Friday, March 20, 2009

Shouldn’t government downsize?

Shouldn’t government downsize?; Angie Richardson

Did you hear that Congress’s January pay raise increased members’ average salary to about $174,000, up 2.8 percent? Sure, the most recent huge spending bill denies them a raise next January, but after that they’ll just keep getting automatic pay hikes.

In light of that news, a Jan. 31 article, “The Proposal,” by Libertarian Steven A. Castleton, now seems to me to contain a brilliant solution to America’s current economic woes.

“When a company falls on difficult times, one of the things that seems to happen is they reduce their staff and workers. The remaining workers need to find ways to continue to do a good job or risk that their job would be eliminated as well. Wall Street and the media normally congratulate the CEO for making this ‘tough decision’ and his board gives him a big bonus.

“Our government should not be immune from similar risks.

“Therefore: Reduce the House of Representatives from 435 members to 218 members and Senate members from 100 to 50 (one per State). Also reduce remaining staff by 25 percent.

“Accomplish this over the next eight years (two steps/two elections). This would require some redistricting.”

Castleton points out some astonishing yearly monetary gains, concluding, $8,073,383,400 per year estimated total savings. Big business does these types of cuts all the time.”

Too bad it can’t be done. What stands in the way? The employees who would be cut. Unlike you and me, they can block any attempt at downsizing simply by doing less.

How? In 1912 the Senate passed the 17th Amendment, transferring Senator selection from each state’s legislature to popular election by the people of each state. Most profitably, the 17th Amendment made our Senators elected instead of appointed, as the Constitution prescribes, by the States whose interests they were supposed to be protecting. It’s the day the Senate realized how to hack the amendment process and stay incumbent forever.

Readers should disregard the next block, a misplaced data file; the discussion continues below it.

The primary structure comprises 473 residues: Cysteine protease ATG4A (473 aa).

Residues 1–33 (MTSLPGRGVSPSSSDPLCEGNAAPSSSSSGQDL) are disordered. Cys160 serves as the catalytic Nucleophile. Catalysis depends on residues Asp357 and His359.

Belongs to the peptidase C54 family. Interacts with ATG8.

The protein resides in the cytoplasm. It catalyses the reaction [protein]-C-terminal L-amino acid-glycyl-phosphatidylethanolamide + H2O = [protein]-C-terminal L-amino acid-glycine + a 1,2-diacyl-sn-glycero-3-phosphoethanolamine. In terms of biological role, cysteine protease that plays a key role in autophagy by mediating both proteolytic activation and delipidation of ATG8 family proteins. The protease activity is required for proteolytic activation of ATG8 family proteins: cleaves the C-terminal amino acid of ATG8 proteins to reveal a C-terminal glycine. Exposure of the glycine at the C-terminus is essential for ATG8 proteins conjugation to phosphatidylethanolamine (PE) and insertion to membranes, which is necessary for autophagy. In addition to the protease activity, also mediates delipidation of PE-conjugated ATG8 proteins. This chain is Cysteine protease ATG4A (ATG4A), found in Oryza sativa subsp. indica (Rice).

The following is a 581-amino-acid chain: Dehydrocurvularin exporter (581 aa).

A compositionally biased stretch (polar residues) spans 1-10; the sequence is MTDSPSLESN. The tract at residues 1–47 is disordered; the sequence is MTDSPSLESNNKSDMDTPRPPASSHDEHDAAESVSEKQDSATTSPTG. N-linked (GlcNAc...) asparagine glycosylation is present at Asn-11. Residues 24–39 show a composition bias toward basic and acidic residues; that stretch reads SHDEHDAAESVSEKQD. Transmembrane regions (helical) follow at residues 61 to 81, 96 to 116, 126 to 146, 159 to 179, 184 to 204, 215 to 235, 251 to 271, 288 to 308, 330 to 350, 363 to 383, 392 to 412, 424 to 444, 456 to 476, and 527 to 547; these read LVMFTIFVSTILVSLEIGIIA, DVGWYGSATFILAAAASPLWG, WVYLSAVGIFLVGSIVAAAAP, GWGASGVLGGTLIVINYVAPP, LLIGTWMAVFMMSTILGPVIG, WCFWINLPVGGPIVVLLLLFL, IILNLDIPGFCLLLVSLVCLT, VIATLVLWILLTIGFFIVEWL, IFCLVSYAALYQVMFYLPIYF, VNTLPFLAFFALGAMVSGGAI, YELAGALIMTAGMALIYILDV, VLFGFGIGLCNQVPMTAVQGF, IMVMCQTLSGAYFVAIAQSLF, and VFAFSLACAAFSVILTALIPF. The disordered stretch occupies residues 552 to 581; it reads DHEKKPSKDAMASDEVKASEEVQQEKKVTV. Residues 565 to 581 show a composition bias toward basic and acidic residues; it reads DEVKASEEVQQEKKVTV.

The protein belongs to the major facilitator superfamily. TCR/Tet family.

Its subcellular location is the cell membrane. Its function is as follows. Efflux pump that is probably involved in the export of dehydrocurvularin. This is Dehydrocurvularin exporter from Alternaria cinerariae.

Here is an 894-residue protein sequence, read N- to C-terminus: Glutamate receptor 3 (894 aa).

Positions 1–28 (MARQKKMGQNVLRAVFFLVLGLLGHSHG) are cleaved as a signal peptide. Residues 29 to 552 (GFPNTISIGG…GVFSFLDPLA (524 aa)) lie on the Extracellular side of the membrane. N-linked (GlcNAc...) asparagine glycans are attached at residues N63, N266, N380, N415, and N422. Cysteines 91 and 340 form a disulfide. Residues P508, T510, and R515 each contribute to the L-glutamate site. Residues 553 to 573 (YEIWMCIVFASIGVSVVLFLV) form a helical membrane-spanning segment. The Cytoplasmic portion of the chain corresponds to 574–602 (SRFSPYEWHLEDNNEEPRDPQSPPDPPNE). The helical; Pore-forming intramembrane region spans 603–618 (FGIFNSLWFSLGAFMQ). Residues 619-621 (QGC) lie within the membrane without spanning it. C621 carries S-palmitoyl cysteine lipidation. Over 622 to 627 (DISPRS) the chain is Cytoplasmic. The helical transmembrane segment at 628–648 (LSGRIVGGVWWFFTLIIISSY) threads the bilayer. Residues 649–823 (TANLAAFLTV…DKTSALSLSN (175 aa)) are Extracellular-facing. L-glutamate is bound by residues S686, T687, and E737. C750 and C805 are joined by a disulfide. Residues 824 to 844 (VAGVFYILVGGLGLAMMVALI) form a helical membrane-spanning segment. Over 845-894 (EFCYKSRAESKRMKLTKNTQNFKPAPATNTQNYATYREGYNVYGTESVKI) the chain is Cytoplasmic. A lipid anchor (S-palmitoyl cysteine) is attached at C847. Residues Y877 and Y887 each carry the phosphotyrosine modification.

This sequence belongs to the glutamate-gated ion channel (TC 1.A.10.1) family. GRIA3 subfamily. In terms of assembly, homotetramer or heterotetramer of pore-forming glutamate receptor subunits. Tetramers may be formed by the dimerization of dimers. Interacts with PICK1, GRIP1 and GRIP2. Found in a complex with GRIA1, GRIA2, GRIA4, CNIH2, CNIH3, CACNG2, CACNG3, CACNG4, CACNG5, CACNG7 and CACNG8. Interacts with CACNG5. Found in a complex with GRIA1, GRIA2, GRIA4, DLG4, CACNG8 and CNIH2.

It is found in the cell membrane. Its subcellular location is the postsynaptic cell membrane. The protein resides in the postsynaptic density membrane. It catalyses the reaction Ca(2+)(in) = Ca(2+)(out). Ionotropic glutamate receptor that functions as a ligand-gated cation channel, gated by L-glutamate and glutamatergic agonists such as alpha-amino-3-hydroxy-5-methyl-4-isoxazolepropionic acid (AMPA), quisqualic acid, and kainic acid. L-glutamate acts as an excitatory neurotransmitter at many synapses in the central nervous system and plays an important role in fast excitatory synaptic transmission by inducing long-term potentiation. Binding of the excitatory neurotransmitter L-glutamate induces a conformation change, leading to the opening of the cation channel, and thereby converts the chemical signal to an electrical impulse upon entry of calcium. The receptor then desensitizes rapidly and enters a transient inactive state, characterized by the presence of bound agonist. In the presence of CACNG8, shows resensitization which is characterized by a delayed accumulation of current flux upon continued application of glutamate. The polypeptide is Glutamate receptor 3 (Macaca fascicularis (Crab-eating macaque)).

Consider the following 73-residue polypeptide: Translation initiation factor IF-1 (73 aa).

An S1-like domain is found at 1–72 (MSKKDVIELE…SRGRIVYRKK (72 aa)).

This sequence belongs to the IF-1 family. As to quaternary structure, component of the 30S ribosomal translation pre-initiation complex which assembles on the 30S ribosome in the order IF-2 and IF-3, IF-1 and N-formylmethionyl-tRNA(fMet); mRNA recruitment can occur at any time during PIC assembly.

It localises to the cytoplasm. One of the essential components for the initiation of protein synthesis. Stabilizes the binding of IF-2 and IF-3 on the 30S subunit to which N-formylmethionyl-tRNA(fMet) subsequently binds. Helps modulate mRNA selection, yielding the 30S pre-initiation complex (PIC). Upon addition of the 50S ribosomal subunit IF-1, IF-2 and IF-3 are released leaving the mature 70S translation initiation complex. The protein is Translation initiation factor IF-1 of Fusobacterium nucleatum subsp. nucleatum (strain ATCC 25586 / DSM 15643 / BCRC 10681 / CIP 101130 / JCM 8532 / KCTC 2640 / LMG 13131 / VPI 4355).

And, because everyone who stood to benefit from it rushed to pass that Amendment, it is now next to impossible via ordinary politics for Americans to exercise a right stipulated under the First Amendment, “to petition the Government for a redress of grievances,” and get something like this done – ever.

Cicero probably said it something like, “Laws that reduce the Senate’s power never even come to a vote.” Too true. So it would have to be either an Executive Order/Demand or an amendment to the Constitution by unanimous public demand (though probably not on any poll you’d see on CNN).

Castleton’s piece concludes, “If Congresspersons were required to serve 20, 25 or 30 years (like everyone else) in order to collect retirement benefits there is no telling how much we would save. Now they get full retirement after serving only ONE term.”

And after they die their spouses keep getting that retirement income.

As Jefferson said, “I predict future happiness for Americans if they can prevent the government from wasting the labors of the people under the pretense of taking care of them.”

I wonder: If he believes that government really should set an example for the world by walking in the voters’ shoes, is President Obama brave enough to do this right thing?

Angie Richardson, a freelance voice talent and editor, has lived in the Azle area 26 years.

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